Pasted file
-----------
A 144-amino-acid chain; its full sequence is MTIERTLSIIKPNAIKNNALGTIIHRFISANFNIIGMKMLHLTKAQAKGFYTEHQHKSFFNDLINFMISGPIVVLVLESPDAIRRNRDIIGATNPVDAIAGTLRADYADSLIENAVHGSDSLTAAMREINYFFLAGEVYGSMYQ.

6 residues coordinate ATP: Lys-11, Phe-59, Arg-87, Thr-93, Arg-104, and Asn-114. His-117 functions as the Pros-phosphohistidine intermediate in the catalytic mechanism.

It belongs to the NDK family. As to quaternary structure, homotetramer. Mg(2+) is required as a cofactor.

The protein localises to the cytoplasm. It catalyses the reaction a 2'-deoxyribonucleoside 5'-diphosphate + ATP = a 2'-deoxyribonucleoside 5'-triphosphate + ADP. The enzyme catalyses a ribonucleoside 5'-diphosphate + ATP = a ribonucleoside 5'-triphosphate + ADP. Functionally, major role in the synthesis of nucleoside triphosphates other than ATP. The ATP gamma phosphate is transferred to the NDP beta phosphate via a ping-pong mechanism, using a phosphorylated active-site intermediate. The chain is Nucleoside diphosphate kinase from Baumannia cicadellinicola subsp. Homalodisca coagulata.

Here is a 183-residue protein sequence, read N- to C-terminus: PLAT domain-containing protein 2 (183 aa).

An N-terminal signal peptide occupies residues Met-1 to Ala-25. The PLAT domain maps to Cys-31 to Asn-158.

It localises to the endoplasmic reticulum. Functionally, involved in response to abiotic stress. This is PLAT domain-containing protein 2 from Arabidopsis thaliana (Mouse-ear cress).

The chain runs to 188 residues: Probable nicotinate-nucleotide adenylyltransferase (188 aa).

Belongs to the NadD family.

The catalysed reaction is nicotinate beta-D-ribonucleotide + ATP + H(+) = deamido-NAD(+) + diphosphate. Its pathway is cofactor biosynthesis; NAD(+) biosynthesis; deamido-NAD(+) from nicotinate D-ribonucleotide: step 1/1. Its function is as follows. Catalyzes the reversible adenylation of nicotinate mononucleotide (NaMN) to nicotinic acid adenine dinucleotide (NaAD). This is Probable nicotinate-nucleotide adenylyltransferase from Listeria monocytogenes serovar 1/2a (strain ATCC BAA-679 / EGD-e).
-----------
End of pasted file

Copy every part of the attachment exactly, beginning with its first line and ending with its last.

A 144-amino-acid chain; its full sequence is MTIERTLSIIKPNAIKNNALGTIIHRFISANFNIIGMKMLHLTKAQAKGFYTEHQHKSFFNDLINFMISGPIVVLVLESPDAIRRNRDIIGATNPVDAIAGTLRADYADSLIENAVHGSDSLTAAMREINYFFLAGEVYGSMYQ.

6 residues coordinate ATP: Lys-11, Phe-59, Arg-87, Thr-93, Arg-104, and Asn-114. His-117 functions as the Pros-phosphohistidine intermediate in the catalytic mechanism.

It belongs to the NDK family. As to quaternary structure, homotetramer. Mg(2+) is required as a cofactor.

The protein localises to the cytoplasm. It catalyses the reaction a 2'-deoxyribonucleoside 5'-diphosphate + ATP = a 2'-deoxyribonucleoside 5'-triphosphate + ADP. The enzyme catalyses a ribonucleoside 5'-diphosphate + ATP = a ribonucleoside 5'-triphosphate + ADP. Functionally, major role in the synthesis of nucleoside triphosphates other than ATP. The ATP gamma phosphate is transferred to the NDP beta phosphate via a ping-pong mechanism, using a phosphorylated active-site intermediate. The chain is Nucleoside diphosphate kinase from Baumannia cicadellinicola subsp. Homalodisca coagulata.

Here is a 183-residue protein sequence, read N- to C-terminus: PLAT domain-containing protein 2 (183 aa).

An N-terminal signal peptide occupies residues Met-1 to Ala-25. The PLAT domain maps to Cys-31 to Asn-158.

It localises to the endoplasmic reticulum. Functionally, involved in response to abiotic stress. This is PLAT domain-containing protein 2 from Arabidopsis thaliana (Mouse-ear cress).

The chain runs to 188 residues: Probable nicotinate-nucleotide adenylyltransferase (188 aa).

Belongs to the NadD family.

The catalysed reaction is nicotinate beta-D-ribonucleotide + ATP + H(+) = deamido-NAD(+) + diphosphate. Its pathway is cofactor biosynthesis; NAD(+) biosynthesis; deamido-NAD(+) from nicotinate D-ribonucleotide: step 1/1. Its function is as follows. Catalyzes the reversible adenylation of nicotinate mononucleotide (NaMN) to nicotinic acid adenine dinucleotide (NaAD). This is Probable nicotinate-nucleotide adenylyltransferase from Listeria monocytogenes serovar 1/2a (strain ATCC BAA-679 / EGD-e).